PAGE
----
🚨World Record🚨 Abraham Kiptum runs 58:18 half marathon in Valencia pic.twitter.com/7LWqLQWjvX
— FloTrack (@FloTrack) October 28, 2018
On Sunday morning, a previously unknown Kenyan man became the half-marathon world record-holder. Abraham Kiptum ran 58:18, breaking an eight-year-old record that was held by Zersenay Tadese.
But after this record, it surfaced that almost no one knew who he was. How does someone nearly entirely unknown break a world record? Let’s Run explained this in an article yesterday, discussing the differences of the East African and American recruitment and development systems for runners. “…Dennis Kimetto… was discovered by Geoffrey Mutai while he was running on the side of the road in Kenya. Could you imagine Alberto Salazar discovering Galen Rupp just because he happened to see him running around the streets of Portland?”
Jonathan Gault of Let’s Run further reveals that Kiptum was rejected from the Bank of America Chicago Marathon this fall as his credentials, which included a 2:06:29 win in Daegu in April and a 2:05:26 personal best, were not good enough. Instead Kiptum is targeting the Abu Dhabi marathon on December 7.
Kiptum’s story raises a common predicament for elite runners: they’re ready for a breakthrough, but are not being given a spot in big races. Running in good races helps results. It’s a combination of the energy, the depth of the field, and the anticipation of being in a “big” race.
Kate Van Buskirk is the 2014 Commonwealth Games 1,500m bronze medallist and Canadian indoor mile record-holder, but she can recall many instances where she wasn’t given a spot on a start line despite being truly ready to go. “I remember trying to plan my first European racing circuit in 2013, and hearing cautionary stories from veteran Canadian track athletes who had navigated that system for years. They told me about being overseas for weeks at a time, without being confirmed in a single meet, frantically trying to connect with meet directors and solidify a coveted spot on a start line, often unsuccessfully.”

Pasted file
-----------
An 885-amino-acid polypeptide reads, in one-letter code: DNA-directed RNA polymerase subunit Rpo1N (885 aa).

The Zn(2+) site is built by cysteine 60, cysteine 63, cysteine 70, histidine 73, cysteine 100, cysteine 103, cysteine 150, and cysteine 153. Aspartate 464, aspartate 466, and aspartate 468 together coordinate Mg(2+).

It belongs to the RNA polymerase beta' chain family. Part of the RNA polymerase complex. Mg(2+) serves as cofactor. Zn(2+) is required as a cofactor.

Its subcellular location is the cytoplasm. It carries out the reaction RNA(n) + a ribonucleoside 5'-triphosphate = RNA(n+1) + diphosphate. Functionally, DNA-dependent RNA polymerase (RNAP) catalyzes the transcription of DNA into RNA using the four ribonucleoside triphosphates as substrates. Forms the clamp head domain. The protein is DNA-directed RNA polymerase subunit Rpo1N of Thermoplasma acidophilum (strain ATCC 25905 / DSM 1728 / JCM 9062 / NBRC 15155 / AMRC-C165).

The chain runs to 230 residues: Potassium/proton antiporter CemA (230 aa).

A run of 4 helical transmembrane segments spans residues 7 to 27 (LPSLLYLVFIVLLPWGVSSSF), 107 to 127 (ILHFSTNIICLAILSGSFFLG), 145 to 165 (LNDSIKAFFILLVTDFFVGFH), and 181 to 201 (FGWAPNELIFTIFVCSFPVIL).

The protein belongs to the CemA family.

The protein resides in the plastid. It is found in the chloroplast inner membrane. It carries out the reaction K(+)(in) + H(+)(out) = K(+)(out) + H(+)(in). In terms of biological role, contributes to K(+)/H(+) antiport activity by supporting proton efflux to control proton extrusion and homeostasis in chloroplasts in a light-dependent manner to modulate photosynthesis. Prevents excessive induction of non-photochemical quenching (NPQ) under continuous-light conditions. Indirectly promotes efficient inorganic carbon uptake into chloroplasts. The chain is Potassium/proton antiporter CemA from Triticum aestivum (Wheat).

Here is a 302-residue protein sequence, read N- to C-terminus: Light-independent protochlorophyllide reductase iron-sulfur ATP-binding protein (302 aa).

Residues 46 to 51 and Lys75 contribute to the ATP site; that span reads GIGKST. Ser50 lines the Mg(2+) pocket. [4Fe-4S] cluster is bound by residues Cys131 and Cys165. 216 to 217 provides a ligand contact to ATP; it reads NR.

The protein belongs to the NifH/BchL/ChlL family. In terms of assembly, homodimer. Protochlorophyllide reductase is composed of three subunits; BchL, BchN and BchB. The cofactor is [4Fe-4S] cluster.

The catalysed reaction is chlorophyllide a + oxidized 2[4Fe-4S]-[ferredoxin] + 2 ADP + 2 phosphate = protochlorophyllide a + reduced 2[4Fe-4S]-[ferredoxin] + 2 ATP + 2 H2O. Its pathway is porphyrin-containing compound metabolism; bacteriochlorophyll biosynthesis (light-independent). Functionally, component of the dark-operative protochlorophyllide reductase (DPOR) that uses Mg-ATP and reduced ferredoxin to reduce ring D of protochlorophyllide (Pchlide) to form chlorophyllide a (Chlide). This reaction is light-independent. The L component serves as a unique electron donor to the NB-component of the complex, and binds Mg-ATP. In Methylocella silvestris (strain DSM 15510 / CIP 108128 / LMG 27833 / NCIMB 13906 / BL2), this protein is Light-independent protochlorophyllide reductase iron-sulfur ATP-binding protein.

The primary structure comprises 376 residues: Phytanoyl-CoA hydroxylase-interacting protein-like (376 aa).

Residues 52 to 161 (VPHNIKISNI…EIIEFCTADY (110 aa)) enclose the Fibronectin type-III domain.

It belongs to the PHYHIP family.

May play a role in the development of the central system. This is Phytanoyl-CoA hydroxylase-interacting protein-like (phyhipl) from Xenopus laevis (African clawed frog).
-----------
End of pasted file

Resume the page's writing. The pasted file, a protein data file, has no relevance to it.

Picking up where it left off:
She continued, “I learned quickly that being “good” wasn’t enough; that you had to be not only Olympic finalist caliber, but also relevant at the time to get into the top races. There have been many times when I’ve known that I’m fit and ready for a fast performance, but there are always dozens of other runners who are telling their agents and meet directors the same story… and there are only so many spots on those start lines.”
Van Buskirk learned that until you run stellar times, it’s a crap shoot as to whether you get into big meets. “But the big meets are where the fast times are run. Its like applying for a job, and the boss wants you to have work experience, but you can’t gain the experience unless someone hires you.”